However, feeding and finishing modules in the networked MFFA include clocks that must be accurately synchronized with a master clock in the master module, the print engine, in order to correctly perform the printing function. This is because the master module controls all the scheduling between the feeding and finishing modules. As document processing systems became more sophisticated the accuracy and precision of the synchronization have become more and more important.
Clock synchronization in the networked MFFA was initially implemented to synchronize the clocks within the feeding and finishing modules using only the network. Due to delays in communications over the network, this type of clock synchronization is no longer sufficient. Network delay is particularly a problem when more than several feeding and/or finishing modules are configured in the document processing system. In other words, as more feeding and finishing modules are added to the system, the delay over the network increases, causing the synchronization of the module clocks with the master clock to be unpredictable, thereby unreliable, and often with unacceptable error. Additionally, variability of network delay occurred due to fluctuations in network traffic as the network was used for communications other than clock synchronization.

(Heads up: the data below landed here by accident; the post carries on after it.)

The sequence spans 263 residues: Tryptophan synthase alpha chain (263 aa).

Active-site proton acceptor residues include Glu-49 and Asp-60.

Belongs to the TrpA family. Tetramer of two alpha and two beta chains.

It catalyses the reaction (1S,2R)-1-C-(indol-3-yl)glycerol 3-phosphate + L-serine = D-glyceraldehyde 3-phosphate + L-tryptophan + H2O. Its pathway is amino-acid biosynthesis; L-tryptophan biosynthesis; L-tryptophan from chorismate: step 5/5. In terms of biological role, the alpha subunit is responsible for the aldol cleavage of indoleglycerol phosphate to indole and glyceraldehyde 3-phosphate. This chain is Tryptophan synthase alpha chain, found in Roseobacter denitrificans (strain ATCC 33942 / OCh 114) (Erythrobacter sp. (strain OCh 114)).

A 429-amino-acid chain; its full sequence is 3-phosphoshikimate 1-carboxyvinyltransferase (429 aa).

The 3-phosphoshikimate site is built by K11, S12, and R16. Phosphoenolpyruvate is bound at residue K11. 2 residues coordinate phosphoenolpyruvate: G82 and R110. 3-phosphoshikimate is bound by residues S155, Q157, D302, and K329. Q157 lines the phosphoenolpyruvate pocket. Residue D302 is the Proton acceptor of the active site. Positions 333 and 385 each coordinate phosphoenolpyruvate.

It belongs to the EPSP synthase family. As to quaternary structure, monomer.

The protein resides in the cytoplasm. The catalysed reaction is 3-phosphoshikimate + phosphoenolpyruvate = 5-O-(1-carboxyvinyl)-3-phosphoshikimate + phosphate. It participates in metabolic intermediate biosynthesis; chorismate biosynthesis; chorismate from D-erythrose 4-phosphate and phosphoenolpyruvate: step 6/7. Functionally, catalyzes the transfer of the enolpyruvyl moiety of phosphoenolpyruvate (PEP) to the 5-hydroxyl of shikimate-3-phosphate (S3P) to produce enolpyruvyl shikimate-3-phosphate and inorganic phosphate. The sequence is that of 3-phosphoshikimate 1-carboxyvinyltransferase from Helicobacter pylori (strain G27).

In the networked MFFA, the clock synchronization algorithm was typically designed with the feeding and finishing modules requesting the current master clock time and master module responding to the request, both via the network. More specifically, the basic algorithm went as follows: 1) First, a slave module (i.e., feeding or finishing module) read and saved the current value of its clock. 2) The slave module then sent a request, over the network, to the master module requesting a read of the master clock. 3) The master module then read its clock and sent the time value back to the slave module over the network. 4) On receipt of the message from the master module, the slave again read the value of its clock. 5) The slave module then subtracted the two readings it had done of its clock and divided the result by two (2) to get one-half of the delay over the network. 6) The slave then added the result (one-half the delay) to the master clock reading sent by the master module. 7) The slave then compared the adjusted master clock time to the last reading it had done of its clock. The comparison determined whether there was error between the two clocks. 8) Finally, the slave module then adjusted its clock appropriately to account for the error.